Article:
Wednesday, June 26, 2013

Remember When . . . Treasure Was Lost?

Who Shall be Captain by Howard Pyle

Is there anything more fun (especially when we're kids) than a treasure hunt?

Is there anything more fun, as we grow up and (some of us) turn to books for our adventure, than a story that includes a lost treasure?

Allow me to answer for you: nope. ;-)

My vacation book was one of Nora Roberts' latest, and I gotta say, one of my favorite aspects of it was the lost treasure. And would Titanic have been the same with the Heart of the Ocean in it? Nope. Whether it be pirate gold or a legendary gem, we folks love our bling and love the stories of trying to find it. Maybe we're not all out with our metal detectors, but come on--even if we don't actually hunt treasure, we love hearing about those who find it!

So it was fun to integrate a treasure into Circle of Spies, which I'll be turning in here in another two days or so. Best of all, a treasure people really are hunting today!

I don't remember the first time I heard about the lost Confederate gold. I suspect it was on television. Possibly that movie with Penelope Cruz and Matthew Connelly. Then an episode of Brad Meltzer's Decoded (the same show that inspired me to look up the Culper Ring to begin with) did one on it. They're the ones that pointed out it's not just about lost Confederate gold--it's about hidden Confederate gold.

In Circle of Spies, my bad guy is a captain of the Knights of the Golden Circle. The K.G.C. is a Southern secret society that boasted 300,000 members in the height of the Civil War. For most of those it was probably nothing but a social club, but to the higher ups...it was serious. As in, in regular communication with the Confederacy's President Davis, receiving instructions on how to undermine the North SERIOUS. And one of the things they were charged with--burying Confederate gold.

Yep, that's right. They hid it on purpose. Only, it wasn't supposed to be lost. And it wasn't just gold. These dedicated Southerners hid everything they would need for a second uprising after the Confederacy surrendered. Gold, yes. And clothes, rations, medical supplies, ammunition, weapons. You name it. There are supposedly caches of this buried all over the South. Booby trapped. And the maps--secret codes hidden in the landscape.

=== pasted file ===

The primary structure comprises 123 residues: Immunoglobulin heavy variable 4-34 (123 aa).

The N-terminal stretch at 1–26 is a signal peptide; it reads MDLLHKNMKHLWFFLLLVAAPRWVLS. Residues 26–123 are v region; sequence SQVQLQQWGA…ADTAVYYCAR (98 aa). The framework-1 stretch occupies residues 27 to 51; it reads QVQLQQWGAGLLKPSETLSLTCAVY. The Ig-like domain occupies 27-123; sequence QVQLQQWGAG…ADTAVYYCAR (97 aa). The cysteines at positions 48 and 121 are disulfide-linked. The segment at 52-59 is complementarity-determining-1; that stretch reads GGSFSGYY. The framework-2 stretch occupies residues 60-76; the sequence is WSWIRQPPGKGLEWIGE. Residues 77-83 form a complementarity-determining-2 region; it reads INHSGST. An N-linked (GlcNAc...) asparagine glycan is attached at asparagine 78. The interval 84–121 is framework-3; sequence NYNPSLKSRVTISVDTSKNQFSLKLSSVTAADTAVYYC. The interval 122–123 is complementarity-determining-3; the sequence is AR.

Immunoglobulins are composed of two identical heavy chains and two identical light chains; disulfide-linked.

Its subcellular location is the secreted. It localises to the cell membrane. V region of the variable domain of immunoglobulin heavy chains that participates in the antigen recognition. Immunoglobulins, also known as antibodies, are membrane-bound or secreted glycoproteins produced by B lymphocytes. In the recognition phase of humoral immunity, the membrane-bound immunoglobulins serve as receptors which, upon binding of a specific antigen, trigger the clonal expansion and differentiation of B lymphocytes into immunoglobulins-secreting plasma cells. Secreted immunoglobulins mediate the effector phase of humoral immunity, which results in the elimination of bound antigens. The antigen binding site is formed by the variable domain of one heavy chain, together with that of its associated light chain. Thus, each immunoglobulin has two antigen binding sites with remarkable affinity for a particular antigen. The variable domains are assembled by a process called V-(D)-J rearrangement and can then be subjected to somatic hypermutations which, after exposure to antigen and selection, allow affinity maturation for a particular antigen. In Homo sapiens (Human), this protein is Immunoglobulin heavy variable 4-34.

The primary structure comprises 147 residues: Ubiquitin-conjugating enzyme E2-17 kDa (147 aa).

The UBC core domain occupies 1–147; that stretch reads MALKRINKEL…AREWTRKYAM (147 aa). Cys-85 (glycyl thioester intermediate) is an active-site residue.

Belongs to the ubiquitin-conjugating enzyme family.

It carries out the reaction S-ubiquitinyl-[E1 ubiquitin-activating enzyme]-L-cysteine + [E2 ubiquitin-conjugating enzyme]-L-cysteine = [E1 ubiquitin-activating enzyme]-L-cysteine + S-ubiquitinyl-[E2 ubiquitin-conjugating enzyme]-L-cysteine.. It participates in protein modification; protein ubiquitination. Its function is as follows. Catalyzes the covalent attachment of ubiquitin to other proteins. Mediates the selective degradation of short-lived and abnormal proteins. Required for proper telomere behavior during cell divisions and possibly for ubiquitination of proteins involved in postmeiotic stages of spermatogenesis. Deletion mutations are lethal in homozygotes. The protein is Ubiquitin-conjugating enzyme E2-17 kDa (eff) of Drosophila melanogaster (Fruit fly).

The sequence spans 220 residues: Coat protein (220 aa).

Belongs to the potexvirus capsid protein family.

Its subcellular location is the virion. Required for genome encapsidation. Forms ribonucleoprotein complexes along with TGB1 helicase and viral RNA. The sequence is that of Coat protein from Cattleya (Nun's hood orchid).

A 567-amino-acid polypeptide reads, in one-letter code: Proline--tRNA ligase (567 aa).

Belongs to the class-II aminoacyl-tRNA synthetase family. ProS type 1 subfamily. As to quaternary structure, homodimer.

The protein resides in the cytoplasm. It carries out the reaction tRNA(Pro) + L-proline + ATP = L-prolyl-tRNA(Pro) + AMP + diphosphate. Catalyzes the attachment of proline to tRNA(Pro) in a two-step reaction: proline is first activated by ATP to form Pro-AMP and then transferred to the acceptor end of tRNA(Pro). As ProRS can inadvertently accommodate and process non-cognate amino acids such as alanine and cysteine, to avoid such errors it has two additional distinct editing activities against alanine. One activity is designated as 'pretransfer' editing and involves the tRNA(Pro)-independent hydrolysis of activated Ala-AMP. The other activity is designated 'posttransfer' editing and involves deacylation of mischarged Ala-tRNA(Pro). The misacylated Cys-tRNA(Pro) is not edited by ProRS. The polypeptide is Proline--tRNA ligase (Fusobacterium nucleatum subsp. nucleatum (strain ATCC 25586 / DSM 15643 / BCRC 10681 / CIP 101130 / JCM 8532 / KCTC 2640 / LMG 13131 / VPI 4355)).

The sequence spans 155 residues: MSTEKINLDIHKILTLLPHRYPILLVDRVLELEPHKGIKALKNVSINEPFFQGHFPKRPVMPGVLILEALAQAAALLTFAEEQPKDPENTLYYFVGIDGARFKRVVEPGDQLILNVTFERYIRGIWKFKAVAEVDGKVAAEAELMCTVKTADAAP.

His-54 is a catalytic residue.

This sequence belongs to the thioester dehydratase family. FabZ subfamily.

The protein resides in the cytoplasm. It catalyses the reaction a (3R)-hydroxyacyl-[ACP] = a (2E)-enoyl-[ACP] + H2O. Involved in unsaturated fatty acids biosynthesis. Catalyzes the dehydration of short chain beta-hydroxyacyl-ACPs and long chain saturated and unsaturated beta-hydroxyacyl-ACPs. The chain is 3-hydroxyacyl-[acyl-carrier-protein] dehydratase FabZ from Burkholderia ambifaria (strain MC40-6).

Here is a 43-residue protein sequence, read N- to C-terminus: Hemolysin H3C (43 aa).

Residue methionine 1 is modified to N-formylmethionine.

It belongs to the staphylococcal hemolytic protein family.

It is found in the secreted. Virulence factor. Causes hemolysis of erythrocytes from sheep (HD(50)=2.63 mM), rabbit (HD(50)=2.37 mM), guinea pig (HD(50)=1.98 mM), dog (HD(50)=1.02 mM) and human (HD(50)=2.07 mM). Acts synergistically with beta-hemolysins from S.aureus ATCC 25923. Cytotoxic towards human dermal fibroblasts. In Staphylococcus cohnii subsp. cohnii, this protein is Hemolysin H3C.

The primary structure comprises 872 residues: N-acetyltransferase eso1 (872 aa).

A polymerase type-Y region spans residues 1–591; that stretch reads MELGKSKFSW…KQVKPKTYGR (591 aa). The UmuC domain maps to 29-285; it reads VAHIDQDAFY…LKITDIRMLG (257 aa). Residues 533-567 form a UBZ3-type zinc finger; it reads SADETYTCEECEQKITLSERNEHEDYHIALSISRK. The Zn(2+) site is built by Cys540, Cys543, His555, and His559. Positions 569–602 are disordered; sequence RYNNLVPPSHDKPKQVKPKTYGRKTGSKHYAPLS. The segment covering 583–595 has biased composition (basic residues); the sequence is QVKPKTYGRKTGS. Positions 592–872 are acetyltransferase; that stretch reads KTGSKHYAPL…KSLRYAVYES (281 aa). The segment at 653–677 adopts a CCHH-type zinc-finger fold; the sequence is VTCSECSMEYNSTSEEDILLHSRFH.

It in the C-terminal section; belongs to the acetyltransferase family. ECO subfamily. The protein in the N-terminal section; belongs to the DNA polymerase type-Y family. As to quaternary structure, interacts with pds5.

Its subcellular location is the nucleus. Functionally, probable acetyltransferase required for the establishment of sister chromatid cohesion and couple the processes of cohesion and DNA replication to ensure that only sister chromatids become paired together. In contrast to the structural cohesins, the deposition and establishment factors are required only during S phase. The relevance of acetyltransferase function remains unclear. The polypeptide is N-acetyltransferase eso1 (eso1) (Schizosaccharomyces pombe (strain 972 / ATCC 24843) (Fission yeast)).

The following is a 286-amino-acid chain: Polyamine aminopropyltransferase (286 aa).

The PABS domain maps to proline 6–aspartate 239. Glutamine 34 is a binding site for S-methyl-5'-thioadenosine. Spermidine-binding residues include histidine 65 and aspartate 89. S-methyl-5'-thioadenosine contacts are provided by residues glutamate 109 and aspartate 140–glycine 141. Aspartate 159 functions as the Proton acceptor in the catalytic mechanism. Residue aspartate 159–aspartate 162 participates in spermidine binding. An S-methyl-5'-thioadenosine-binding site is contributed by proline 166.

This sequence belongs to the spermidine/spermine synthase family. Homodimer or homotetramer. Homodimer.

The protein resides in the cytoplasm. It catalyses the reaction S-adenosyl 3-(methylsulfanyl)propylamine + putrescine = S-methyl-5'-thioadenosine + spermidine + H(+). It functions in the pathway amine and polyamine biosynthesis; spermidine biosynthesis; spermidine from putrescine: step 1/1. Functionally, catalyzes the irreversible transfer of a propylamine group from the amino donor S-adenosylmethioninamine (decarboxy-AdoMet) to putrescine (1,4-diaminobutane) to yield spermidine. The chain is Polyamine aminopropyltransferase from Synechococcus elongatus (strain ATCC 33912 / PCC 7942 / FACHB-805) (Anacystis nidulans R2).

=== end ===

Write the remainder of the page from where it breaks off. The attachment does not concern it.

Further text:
Folks have been searching for these burial spots for decades, and have found enough to keep them searching. How fun is THAT. So in my book, I posit that someone hid some of this treasure in my neck of the woods. In a cave in Western Maryland. Likely? No. But possible. And oh so fun to imagine. =) Because yeah, I love a good treasure story.

What's your favorite treasure story, be it real or fictional?

3 comments:

  1. We have a family legend my mom stumbled on researching our family history. When one of our Mennonite ancestors came over from Switzerland, he supposedly had some jewels in the false bottom of a trunk. But at the port of entry, it was discovered that the dimensions of the chest were not right, and the jewels were discovered and seized. He was then jailed and his lands were seized. This would have been about 1740's. I've done some reading to see if I could discover what situations, political or otherwise might have explained this odd story. It sounds like the governors of the times were often corrupt and pirates abounded. But why he would have been jailed and lands lost, I'm not sure, unless it was a faith/church issue separate from his jewel story. The reading I did seemed to point to the fact that when one governor took over for another, often lands promised to religious settlers was taken back, or they were moved elsewhere. And also, how a poor Mennonite immigrant would have been in possession of "family jewels" is curious as well. It makes me think that this line of ancestors was wealthy before they confessed faith against the Catholic church of Europe after the Reformation.
    My writer mind goes crazy!! :)

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